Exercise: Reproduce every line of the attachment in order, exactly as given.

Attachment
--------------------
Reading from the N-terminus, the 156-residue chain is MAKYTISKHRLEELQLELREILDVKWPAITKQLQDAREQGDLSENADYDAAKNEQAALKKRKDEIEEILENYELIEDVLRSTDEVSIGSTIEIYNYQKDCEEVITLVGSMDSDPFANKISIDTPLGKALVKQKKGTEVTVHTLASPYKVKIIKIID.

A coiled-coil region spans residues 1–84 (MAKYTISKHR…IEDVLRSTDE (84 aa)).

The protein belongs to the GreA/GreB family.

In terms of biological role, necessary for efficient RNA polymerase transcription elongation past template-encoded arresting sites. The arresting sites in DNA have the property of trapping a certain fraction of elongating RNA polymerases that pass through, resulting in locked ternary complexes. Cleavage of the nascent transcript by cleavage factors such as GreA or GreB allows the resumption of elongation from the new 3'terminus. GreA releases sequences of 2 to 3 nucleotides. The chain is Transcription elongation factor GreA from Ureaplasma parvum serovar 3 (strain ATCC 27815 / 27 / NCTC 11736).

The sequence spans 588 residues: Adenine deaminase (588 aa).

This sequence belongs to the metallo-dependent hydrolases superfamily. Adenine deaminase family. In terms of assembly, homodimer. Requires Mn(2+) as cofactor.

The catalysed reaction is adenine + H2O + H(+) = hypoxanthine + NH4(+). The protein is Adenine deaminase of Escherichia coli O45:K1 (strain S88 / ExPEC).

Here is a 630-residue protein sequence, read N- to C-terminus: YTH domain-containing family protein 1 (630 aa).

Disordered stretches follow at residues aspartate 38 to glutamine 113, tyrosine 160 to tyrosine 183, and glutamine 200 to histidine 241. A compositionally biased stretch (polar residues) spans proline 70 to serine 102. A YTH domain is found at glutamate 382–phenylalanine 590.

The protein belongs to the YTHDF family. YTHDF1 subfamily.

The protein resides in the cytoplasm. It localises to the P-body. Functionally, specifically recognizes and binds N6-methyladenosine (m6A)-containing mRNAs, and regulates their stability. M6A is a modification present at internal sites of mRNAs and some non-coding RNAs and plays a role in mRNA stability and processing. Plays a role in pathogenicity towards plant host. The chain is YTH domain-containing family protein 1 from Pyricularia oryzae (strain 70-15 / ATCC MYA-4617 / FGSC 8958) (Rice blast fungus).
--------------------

Reading from the N-terminus, the 156-residue chain is MAKYTISKHRLEELQLELREILDVKWPAITKQLQDAREQGDLSENADYDAAKNEQAALKKRKDEIEEILENYELIEDVLRSTDEVSIGSTIEIYNYQKDCEEVITLVGSMDSDPFANKISIDTPLGKALVKQKKGTEVTVHTLASPYKVKIIKIID.

A coiled-coil region spans residues 1–84 (MAKYTISKHR…IEDVLRSTDE (84 aa)).

The protein belongs to the GreA/GreB family.

In terms of biological role, necessary for efficient RNA polymerase transcription elongation past template-encoded arresting sites. The arresting sites in DNA have the property of trapping a certain fraction of elongating RNA polymerases that pass through, resulting in locked ternary complexes. Cleavage of the nascent transcript by cleavage factors such as GreA or GreB allows the resumption of elongation from the new 3'terminus. GreA releases sequences of 2 to 3 nucleotides. The chain is Transcription elongation factor GreA from Ureaplasma parvum serovar 3 (strain ATCC 27815 / 27 / NCTC 11736).

The sequence spans 588 residues: Adenine deaminase (588 aa).

This sequence belongs to the metallo-dependent hydrolases superfamily. Adenine deaminase family. In terms of assembly, homodimer. Requires Mn(2+) as cofactor.

The catalysed reaction is adenine + H2O + H(+) = hypoxanthine + NH4(+). The protein is Adenine deaminase of Escherichia coli O45:K1 (strain S88 / ExPEC).

Here is a 630-residue protein sequence, read N- to C-terminus: YTH domain-containing family protein 1 (630 aa).

Disordered stretches follow at residues aspartate 38 to glutamine 113, tyrosine 160 to tyrosine 183, and glutamine 200 to histidine 241. A compositionally biased stretch (polar residues) spans proline 70 to serine 102. A YTH domain is found at glutamate 382–phenylalanine 590.

The protein belongs to the YTHDF family. YTHDF1 subfamily.

The protein resides in the cytoplasm. It localises to the P-body. Functionally, specifically recognizes and binds N6-methyladenosine (m6A)-containing mRNAs, and regulates their stability. M6A is a modification present at internal sites of mRNAs and some non-coding RNAs and plays a role in mRNA stability and processing. Plays a role in pathogenicity towards plant host. The chain is YTH domain-containing family protein 1 from Pyricularia oryzae (strain 70-15 / ATCC MYA-4617 / FGSC 8958) (Rice blast fungus).